“I was asked after a presentation that I gave to the New York all-breed society meeting in January 2009 whether I would use bulls based [entirely] on Genomic testing.     My response (which I stand by here in August) was that if I had spent my life building a herd of cows, that I would look at any technology that had the ability to undermine those efforts with great skepticism.    I think that this technology has great promise, but as of yet, is still largely untested in the true application of predicting response to selection using genomic predictions.”

He earlier answered my query, “that I am absolutely correct that we have not seen any real evidence of the PREDICTIVE power of the Genomic PTA.   Everything up to now has been predicting genetic merit for animals that were selected using quantitative genetic tools that we then re-predicted using SNP data, OR animals that have had genomic predictions early in life that have not been validated by real progeny data.”

The current excitement over Genomics by those scientists involved at AIPL is… “we have recreated [the selection scenario] by using genomic data from historic bulls to predict future genetic merit using data of 5+ years ago, and then looked to see if the predictions were more accurate than the old [pedigree-based] evaluations, and they indeed were!”

What underlying problems plague accuracy in genetic evaluation?

Dr Van Tassel reminded us that based upon DNA samples of heifers given ID, anywhere from 10% to possibly 40% of the progeny lists of sampled sires are misidentified (by sire or dam or both).    Because this has an ongoing potential to cause fluctuation in progeny evaluations, it costs us all in accuracy of the data we attempt to use for genetic selection improvement.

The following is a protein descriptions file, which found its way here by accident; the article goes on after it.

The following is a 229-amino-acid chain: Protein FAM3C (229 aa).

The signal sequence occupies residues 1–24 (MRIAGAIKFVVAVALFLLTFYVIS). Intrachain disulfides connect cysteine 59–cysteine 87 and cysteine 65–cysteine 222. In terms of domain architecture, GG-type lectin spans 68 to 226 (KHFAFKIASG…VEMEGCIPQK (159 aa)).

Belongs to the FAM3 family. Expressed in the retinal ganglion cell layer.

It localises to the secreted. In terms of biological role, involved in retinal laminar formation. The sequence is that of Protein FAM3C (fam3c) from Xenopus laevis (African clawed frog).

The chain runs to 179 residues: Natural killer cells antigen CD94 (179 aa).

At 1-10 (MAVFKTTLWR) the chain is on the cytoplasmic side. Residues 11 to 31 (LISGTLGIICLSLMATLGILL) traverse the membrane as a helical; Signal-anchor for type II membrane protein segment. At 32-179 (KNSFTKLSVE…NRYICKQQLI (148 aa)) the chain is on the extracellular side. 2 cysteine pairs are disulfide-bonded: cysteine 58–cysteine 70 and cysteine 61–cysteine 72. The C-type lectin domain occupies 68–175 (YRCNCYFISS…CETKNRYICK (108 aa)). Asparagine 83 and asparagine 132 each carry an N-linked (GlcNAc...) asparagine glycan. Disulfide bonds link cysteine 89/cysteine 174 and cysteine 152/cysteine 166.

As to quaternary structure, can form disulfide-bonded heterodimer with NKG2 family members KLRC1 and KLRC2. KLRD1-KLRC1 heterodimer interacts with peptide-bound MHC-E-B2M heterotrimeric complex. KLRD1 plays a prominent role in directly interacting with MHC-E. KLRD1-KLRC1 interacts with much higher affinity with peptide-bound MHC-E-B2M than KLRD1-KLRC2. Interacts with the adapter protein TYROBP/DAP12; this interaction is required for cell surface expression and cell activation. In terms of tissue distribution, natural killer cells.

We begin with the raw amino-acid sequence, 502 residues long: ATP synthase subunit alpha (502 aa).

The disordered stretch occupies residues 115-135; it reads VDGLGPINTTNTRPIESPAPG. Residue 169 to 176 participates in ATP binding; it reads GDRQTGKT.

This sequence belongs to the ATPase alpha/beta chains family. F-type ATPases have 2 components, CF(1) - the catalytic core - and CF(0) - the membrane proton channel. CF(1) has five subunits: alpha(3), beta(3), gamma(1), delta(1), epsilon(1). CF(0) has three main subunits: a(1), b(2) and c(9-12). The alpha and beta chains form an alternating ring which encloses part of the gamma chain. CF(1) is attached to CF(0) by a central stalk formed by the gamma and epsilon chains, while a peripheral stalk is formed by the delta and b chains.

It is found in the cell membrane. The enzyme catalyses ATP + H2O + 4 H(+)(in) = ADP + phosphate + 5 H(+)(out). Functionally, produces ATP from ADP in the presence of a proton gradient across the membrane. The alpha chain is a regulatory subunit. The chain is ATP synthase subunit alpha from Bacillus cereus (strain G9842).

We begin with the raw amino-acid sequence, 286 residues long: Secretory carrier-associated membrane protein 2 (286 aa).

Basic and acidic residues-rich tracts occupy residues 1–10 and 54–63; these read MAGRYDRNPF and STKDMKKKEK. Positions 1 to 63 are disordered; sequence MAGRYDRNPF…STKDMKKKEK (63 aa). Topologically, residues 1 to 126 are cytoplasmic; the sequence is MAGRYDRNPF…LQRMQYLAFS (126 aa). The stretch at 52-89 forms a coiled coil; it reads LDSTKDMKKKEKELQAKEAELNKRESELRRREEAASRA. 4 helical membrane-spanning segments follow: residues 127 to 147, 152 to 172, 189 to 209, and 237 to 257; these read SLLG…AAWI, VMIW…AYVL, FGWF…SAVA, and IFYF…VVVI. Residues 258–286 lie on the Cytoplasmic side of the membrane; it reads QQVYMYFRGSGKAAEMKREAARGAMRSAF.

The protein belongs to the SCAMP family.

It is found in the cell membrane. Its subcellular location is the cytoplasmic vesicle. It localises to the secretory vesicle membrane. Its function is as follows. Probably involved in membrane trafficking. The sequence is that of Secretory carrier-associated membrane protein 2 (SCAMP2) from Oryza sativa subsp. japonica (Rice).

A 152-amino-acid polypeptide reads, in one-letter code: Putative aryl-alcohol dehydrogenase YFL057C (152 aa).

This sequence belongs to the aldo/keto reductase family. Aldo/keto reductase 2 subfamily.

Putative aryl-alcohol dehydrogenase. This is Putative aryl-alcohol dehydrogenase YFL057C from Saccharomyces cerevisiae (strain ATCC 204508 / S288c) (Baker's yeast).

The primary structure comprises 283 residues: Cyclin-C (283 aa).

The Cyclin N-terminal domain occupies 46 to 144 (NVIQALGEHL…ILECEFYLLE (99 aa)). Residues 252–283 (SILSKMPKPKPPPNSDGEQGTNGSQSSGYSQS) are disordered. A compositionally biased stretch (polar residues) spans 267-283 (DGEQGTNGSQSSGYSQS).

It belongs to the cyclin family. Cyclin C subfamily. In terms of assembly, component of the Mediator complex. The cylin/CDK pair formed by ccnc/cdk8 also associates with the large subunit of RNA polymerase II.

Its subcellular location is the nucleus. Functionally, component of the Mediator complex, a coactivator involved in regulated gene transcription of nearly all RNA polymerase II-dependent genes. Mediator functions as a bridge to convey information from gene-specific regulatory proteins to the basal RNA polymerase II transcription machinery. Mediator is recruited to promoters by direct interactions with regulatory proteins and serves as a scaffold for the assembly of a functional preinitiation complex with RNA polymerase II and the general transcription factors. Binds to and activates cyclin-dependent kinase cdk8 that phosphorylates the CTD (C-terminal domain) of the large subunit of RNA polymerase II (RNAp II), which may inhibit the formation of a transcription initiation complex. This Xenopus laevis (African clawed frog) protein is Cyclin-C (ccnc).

How should we then adapt G tested sires in our breeding programs?

They remain, for practical purposes, “young sires for sampling”.    Using a group rather than a single bull choice;  using added data from their individuality, pedigree and aAa;  avoiding paying too great a premium for an elite G-based ranking level;  all this makes common sense.

Based on this advice from a scientist actively working in Genomics (rather than a magazine writer who needed an upbeat topic for the latest issue) – we offer G tested sires as “super samplers”, and we do not confuse the ranking of progeny-tested sires on our price lists alongside G tested young sires.

A final quote from Dr Curt:  “if this technology does work, then there is a huge opportunity for someone to use it aggressively as an ‘early adopter’.”     So do your homework and buy sires accordingly.

The breeder’s philosophy in the use of sire selection tools

We tend to believe that, every time a new technology comes along, it makes earlier practices obsolete.   In dairy cattle selection and mating, this is not supported by experience.    The more tools available, old or new, the better job we do at sorting the long-term useful (dependable) from the short-term novelty.  
Genomics is no different today than indexes were in 1970; they are a way to screen animals, while you seek the traits and qualities specific to needs you have in your herd.    The identification of those traits specific to problems in your herd, which can be solved by careful analysis and mating by heritability, remains more important to your profitability than any external ranking of genetic value.      

Are you ready to pass up progeny testing to rely completely on Genomic testing?

At least one major AI system is so convinced that Genomics is a “done deal” that it has replaced 99% Rel progeny-tested sires with G-tested sires on its active sire price list and is scaling back its young sire sampling program in favor of its own ET donor herd.

Inside you will find data of earlier G-test experiences around the world, an example of a current issue in debate on how G testing should be done, and a recommendation from a key researcher that cautions caution alongside optimism.

Our goal is that your herd continue to improve as fast as good genes and sound matings and competent heifer rearing allows.     We hope you find this information challenging and able to stimulate better-informed questions on sire selection.